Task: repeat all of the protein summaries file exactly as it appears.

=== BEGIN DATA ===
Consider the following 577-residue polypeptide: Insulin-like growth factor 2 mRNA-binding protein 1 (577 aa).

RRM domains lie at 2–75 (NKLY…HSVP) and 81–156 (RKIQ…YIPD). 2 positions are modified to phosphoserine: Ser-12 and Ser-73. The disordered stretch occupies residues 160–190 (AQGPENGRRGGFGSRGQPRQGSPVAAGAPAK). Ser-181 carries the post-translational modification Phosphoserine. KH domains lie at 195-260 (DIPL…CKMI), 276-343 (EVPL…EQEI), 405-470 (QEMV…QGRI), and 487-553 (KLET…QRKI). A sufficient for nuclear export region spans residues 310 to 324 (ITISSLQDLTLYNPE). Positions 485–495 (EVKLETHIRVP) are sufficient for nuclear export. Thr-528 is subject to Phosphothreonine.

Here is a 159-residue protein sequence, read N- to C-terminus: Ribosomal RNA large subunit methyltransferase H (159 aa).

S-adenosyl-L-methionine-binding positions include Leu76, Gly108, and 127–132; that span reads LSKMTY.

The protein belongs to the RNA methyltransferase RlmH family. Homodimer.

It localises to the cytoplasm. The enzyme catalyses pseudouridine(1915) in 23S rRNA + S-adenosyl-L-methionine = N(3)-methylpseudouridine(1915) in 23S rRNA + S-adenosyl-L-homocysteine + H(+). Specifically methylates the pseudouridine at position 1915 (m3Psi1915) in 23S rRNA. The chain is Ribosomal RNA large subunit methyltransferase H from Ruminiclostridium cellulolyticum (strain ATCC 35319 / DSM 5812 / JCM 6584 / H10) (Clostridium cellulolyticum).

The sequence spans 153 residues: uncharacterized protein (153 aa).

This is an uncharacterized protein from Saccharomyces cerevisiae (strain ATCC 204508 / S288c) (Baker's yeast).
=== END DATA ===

Consider the following 577-residue polypeptide: Insulin-like growth factor 2 mRNA-binding protein 1 (577 aa).

RRM domains lie at 2–75 (NKLY…HSVP) and 81–156 (RKIQ…YIPD). 2 positions are modified to phosphoserine: Ser-12 and Ser-73. The disordered stretch occupies residues 160–190 (AQGPENGRRGGFGSRGQPRQGSPVAAGAPAK). Ser-181 carries the post-translational modification Phosphoserine. KH domains lie at 195-260 (DIPL…CKMI), 276-343 (EVPL…EQEI), 405-470 (QEMV…QGRI), and 487-553 (KLET…QRKI). A sufficient for nuclear export region spans residues 310 to 324 (ITISSLQDLTLYNPE). Positions 485–495 (EVKLETHIRVP) are sufficient for nuclear export. Thr-528 is subject to Phosphothreonine.

Here is a 159-residue protein sequence, read N- to C-terminus: Ribosomal RNA large subunit methyltransferase H (159 aa).

S-adenosyl-L-methionine-binding positions include Leu76, Gly108, and 127–132; that span reads LSKMTY.

The protein belongs to the RNA methyltransferase RlmH family. Homodimer.

It localises to the cytoplasm. The enzyme catalyses pseudouridine(1915) in 23S rRNA + S-adenosyl-L-methionine = N(3)-methylpseudouridine(1915) in 23S rRNA + S-adenosyl-L-homocysteine + H(+). Specifically methylates the pseudouridine at position 1915 (m3Psi1915) in 23S rRNA. The chain is Ribosomal RNA large subunit methyltransferase H from Ruminiclostridium cellulolyticum (strain ATCC 35319 / DSM 5812 / JCM 6584 / H10) (Clostridium cellulolyticum).

The sequence spans 153 residues: uncharacterized protein (153 aa).

This is an uncharacterized protein from Saccharomyces cerevisiae (strain ATCC 204508 / S288c) (Baker's yeast).